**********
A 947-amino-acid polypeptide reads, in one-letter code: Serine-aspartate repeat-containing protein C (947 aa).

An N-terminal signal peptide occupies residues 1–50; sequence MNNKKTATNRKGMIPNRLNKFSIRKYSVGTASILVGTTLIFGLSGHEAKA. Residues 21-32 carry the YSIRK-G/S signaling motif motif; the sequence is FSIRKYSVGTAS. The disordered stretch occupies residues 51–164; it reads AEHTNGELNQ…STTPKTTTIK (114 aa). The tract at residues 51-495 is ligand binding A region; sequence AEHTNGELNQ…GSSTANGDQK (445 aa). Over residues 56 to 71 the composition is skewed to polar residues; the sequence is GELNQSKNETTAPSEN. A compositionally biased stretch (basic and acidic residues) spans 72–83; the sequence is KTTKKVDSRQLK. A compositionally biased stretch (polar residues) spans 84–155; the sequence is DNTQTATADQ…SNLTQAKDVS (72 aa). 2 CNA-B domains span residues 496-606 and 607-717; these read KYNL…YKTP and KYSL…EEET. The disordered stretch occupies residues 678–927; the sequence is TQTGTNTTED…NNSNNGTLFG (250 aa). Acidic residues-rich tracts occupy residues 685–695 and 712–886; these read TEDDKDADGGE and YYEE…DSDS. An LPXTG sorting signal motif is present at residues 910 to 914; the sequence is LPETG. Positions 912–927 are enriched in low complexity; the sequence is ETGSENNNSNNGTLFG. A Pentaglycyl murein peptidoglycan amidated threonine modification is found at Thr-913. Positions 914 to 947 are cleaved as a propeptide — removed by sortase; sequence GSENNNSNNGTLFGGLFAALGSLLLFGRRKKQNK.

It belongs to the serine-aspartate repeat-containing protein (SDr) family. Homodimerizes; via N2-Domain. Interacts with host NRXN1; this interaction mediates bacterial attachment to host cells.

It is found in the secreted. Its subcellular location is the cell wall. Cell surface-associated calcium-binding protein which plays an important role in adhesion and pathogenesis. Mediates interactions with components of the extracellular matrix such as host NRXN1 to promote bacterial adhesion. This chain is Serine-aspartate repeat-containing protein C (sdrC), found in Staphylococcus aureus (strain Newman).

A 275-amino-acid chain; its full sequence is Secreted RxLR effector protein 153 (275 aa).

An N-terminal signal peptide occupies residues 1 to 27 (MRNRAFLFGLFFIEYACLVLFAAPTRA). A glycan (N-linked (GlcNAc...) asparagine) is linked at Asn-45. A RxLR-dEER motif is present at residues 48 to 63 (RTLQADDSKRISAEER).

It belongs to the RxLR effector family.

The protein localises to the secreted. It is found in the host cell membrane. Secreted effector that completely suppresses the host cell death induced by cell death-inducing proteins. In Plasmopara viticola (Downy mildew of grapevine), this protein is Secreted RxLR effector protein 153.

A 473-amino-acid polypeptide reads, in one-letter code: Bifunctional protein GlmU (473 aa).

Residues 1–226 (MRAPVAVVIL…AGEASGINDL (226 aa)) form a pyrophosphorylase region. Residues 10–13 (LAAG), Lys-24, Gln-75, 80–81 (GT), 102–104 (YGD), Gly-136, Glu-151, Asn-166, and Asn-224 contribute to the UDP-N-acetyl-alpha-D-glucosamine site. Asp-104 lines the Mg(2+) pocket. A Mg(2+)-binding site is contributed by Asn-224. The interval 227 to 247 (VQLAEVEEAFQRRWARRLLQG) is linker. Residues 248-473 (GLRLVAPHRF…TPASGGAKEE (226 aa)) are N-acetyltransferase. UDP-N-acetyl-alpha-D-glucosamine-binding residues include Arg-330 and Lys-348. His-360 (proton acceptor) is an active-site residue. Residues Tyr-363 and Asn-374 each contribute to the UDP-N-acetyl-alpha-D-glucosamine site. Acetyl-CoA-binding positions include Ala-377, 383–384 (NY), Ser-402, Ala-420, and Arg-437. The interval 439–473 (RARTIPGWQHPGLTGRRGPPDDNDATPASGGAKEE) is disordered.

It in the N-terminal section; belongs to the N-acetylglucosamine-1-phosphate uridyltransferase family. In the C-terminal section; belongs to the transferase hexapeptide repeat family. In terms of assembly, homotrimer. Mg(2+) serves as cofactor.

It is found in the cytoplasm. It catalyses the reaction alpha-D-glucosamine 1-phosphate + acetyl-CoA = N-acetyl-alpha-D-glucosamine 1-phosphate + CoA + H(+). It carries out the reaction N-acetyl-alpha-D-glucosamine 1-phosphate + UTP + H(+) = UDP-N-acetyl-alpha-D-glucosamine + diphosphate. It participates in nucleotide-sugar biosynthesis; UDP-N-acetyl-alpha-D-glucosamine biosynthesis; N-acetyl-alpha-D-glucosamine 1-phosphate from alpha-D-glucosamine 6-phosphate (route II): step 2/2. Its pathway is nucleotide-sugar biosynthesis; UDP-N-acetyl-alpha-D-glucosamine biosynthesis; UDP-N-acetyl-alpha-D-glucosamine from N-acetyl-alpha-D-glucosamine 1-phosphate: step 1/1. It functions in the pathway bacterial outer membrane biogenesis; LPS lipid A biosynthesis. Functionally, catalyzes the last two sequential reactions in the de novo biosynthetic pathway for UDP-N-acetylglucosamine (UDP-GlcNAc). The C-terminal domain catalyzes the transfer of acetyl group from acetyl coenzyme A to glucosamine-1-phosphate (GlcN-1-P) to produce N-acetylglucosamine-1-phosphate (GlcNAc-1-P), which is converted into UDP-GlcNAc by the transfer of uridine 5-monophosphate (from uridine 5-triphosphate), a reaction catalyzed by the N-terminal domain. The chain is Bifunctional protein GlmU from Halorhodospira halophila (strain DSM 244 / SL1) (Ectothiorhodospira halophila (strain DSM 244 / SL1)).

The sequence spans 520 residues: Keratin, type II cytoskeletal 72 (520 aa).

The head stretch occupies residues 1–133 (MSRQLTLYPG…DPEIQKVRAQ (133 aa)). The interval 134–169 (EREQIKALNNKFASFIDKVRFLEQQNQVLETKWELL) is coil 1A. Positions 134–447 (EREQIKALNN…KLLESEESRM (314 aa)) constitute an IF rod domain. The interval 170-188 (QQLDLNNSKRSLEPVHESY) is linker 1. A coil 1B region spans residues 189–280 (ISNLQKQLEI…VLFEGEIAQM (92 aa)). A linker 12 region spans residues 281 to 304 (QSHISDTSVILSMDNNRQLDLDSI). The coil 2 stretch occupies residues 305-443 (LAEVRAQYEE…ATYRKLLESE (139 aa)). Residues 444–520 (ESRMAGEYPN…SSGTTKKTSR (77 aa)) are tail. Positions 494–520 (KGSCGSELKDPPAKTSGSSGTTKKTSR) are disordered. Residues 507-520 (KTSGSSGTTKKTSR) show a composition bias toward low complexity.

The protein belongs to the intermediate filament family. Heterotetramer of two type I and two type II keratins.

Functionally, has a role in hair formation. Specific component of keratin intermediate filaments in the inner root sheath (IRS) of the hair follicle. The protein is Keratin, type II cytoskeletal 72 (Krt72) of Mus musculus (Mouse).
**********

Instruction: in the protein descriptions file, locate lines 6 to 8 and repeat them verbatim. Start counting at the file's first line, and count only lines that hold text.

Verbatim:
An N-terminal signal peptide occupies residues 1 to 27 (MRNRAFLFGLFFIEYACLVLFAAPTRA). A glycan (N-linked (GlcNAc...) asparagine) is linked at Asn-45. A RxLR-dEER motif is present at residues 48 to 63 (RTLQADDSKRISAEER).

It belongs to the RxLR effector family.

The protein localises to the secreted. It is found in the host cell membrane. Secreted effector that completely suppresses the host cell death induced by cell death-inducing proteins. In Plasmopara viticola (Downy mildew of grapevine), this protein is Secreted RxLR effector protein 153.